What do you say about Brad Keselowski's run? I mean, where does this rank in the where-did-he-come-from discussion?
Villanova winning the NCAA title in 1985?
USA hockey beating the Soviet Union?
This isn't hyperbole, and no, Keselowski hasn't won anything yet. But who saw this coming?
Until June 5, Keselowski had one win and eight top 10s – in his entire career. Since then, he's won three times, including a string over the last month and a half that reads like this: 9th, 1st, 2nd, 3rd, 1st.
That he's been racing with a broken ankle for the last month is an afterthought now, so much so that even he's forgotten. After getting out of his car to celebrate his win at Bristol on Saturday night – victory No. 3 on the season, essentially locking him into the Chase – Keselowski began jumping up and down on the roof of his car, then hopped straight down to the ground.
"Stupid is as stupid does," Keselowski said afterward. "I don't know. It's worth it to win the race."
Oh, well. Nothing to worry about. The body has a knack for ignoring pain when things are going your way, inexplicably or otherwise.
"I don't know what more to say about Brad and the No. 2 team," said Jeff Gordon, who led the most laps Saturday night only to finish third. "They're, to me, as strong of a team out there that there is right now.
"I think it's really ironic that he had the issue at Road Atlanta [when Keselowski broke his ankle], and ever since then he's been on fire," Gordon continued. "I think he proved to all of us he's tougher than we thought he was."
Toughness, sure, but there are more pressing matters than proving one's toughness, namely winning a championship, and the following statement no longer hangs out on a limb: Brad Keselowski is a championship contender.
How can he not be considered as much?
In the run up to the Chase, you know, when things matter, he's won at Pocono – a huge, flat track – finished second on the road course at Watkins Glen, third at the speedy two-miler at Michigan and now has a win on Bristol's half-mile bullring.
Gordon dominated much of Saturday night's race, turning back the clock with an up-on-the-wheel performance circa 1998. He started fourth, quickly worked his way to the front and led a race-high 206 laps.
(On a side note, doesn't it seem like forever since Gordon has been a championship contender? It hasn't been – he nearly won the thing in 2007 – but it just seems that way. Without question, Gordon is showing he'll be in this year's championship mix, too.)
Ultimately, it came down to pit strategy – both in the stalls and on pit road. On the race's final stop, Keselowski and his No. 2 team opted to take two tires to Gordon's four. That, and Keselowski jetting out of his pit stall (to speed by Gordon on pit road) put him in second, next to Martin Truex Jr. (who also took two tires) for the final restart with 80 laps to go.
One lap into the run, Keselowski got by Truex, who finished second, and sailed from there.
"I don't think there's anything different," Keselowski said when asked what's changed over the last month. "I don't know."
Crew chief Paul Wolf said he's been asked that question a lot over the last month. He says they've made a lot of changes to make their cars better, too many to list, and he – in his first season as a crew chief in the Cup Series – is finally starting to understand those changes.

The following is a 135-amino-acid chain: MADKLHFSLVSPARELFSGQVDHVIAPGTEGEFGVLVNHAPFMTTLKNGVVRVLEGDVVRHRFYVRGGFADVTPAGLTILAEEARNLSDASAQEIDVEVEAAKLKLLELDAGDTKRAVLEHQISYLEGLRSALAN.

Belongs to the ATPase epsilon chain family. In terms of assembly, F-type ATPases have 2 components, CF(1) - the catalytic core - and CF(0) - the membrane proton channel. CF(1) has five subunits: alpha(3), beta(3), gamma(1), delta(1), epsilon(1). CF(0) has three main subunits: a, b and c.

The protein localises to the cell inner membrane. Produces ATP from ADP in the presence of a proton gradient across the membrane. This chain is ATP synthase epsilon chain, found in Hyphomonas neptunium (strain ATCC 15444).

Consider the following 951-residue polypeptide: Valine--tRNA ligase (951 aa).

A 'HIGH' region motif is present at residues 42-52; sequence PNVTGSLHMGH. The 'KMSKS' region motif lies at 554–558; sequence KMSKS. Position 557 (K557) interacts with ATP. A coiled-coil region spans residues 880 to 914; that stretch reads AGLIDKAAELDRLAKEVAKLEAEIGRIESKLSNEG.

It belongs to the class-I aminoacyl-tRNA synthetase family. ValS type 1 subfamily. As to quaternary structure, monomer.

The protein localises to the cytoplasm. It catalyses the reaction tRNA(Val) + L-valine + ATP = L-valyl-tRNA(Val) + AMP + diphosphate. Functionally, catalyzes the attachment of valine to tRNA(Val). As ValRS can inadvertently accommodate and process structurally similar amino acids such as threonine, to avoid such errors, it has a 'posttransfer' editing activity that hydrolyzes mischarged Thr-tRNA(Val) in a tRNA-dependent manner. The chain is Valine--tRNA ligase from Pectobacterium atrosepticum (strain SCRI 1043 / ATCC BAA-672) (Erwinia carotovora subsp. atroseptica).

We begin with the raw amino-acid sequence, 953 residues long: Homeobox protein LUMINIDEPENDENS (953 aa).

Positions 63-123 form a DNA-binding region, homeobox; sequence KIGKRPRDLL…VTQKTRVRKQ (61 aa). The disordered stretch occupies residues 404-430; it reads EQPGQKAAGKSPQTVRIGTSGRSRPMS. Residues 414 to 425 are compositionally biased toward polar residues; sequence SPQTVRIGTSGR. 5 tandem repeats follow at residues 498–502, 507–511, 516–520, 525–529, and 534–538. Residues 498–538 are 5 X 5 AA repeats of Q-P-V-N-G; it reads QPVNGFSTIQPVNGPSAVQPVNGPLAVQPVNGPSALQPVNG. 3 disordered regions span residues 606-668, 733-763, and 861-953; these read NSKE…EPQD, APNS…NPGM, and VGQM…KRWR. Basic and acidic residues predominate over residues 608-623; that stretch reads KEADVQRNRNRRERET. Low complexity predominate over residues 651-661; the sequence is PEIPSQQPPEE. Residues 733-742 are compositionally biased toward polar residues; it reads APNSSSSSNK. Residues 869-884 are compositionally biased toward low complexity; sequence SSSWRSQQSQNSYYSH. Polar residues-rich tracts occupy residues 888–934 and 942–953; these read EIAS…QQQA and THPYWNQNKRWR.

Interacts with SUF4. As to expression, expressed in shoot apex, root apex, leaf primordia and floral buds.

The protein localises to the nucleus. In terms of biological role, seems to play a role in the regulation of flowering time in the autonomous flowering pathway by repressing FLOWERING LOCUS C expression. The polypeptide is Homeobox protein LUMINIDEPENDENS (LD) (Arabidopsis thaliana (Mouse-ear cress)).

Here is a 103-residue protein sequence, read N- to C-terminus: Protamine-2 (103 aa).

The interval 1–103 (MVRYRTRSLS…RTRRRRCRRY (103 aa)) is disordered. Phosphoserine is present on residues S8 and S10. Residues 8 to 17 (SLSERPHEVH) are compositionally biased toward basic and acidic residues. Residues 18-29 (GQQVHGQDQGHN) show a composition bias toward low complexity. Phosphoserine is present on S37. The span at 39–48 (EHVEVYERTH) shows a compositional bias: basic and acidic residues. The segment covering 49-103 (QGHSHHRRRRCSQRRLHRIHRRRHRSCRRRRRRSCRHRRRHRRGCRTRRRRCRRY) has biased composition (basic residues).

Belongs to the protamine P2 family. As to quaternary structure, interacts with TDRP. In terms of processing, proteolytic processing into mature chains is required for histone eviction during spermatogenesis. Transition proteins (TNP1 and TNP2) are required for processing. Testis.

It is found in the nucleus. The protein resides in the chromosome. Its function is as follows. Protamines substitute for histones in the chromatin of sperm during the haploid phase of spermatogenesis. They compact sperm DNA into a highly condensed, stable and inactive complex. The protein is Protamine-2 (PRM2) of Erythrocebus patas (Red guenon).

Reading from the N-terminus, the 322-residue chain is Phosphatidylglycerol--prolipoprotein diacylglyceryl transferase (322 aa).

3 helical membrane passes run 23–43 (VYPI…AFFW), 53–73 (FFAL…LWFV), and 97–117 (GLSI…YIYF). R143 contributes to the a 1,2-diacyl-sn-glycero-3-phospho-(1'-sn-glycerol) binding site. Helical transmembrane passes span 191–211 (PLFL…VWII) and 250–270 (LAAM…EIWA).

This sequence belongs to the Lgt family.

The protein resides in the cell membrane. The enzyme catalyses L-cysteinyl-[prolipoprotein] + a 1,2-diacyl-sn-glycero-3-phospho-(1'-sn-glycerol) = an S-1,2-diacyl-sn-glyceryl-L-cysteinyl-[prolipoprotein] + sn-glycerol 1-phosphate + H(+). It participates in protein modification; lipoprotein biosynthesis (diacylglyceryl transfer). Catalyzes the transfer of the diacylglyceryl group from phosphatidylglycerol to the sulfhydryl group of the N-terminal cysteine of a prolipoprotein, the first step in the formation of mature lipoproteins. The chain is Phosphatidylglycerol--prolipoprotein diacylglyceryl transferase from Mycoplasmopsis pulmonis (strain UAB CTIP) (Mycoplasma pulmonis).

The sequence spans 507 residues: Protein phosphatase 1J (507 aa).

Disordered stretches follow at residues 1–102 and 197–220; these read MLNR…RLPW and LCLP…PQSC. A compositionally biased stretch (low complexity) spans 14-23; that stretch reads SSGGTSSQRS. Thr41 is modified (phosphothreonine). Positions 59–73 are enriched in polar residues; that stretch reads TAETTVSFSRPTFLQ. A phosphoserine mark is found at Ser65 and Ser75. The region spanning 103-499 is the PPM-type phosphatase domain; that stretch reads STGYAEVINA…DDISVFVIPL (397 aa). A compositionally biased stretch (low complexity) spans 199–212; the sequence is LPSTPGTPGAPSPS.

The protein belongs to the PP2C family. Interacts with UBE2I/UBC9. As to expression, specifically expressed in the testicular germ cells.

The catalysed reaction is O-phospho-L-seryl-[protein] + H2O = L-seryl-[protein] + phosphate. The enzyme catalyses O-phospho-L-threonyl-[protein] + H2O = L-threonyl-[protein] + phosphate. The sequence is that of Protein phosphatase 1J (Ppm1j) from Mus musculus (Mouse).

"And then I feel as we started to go back to tracks for a second time, that's where we've started to shine," he explained.
There was a time when Keselowski looked to be all talk and very little show. All of his success (save for a crapshoot win at Talladega) had come in the Nationwide Series, and it appeared maybe the safety net of racing for Dale Earnhardt Jr. had gone to his head. On his way up, Keselowski rankled Kyle Busch, Carl Edwards and Denny Hamlin, just to name a few, earning him a less-than-stellar "Bad Brad" reputation.
He looked to have caught the entitlement bug, but somewhere between last season and this one he shook it off – or has proven to be not what he appeared to be. He's shown himself to be humble, friendly, and is a champion for our military unlike any other in the sport. During driver introductions Saturday night, Keselowski had a veteran join him. His victory celebration began by grabbing an American flag and waving it in their honor, not his. And instead of heading home after his win at Bristol, Keselowski stuck around until Sunday to give ride-alongs to veterans.
"I feel lucky to have gotten the opportunity and to not have screwed it up," he said. "There were several times where I felt like I had.
"I can remember talking to my brother right before he got the chance to start the Daytona 500," Keselowski continued. "I asked him, 'What do you think – how you're going to do in the race?' He said, 'I don't care; I can't believe I'm in the Daytona 500. I'm going to get to run it. No matter what happens this is the best day of my life.' And I try to keep that in perspective, how lucky I was just to even be running this race and how fortunate I am to be a part of this sport, let alone to be leading it at the end and to win it."
A month ago, Keselowski sat 21st in the standings. Today, he's 11th and charging into the Chase with a fuller head of steam than anyone – more than Kyle Busch, more than Jimmie Johnson, more than Carl Edwards. When his surge first started, it seemed like a nice little story, one that would lead him into the Chase but not much further. He's proving otherwise now, and if it does continue all the way to Homestead-Miami, we'll be talking about the most improbable run the sport has ever known.
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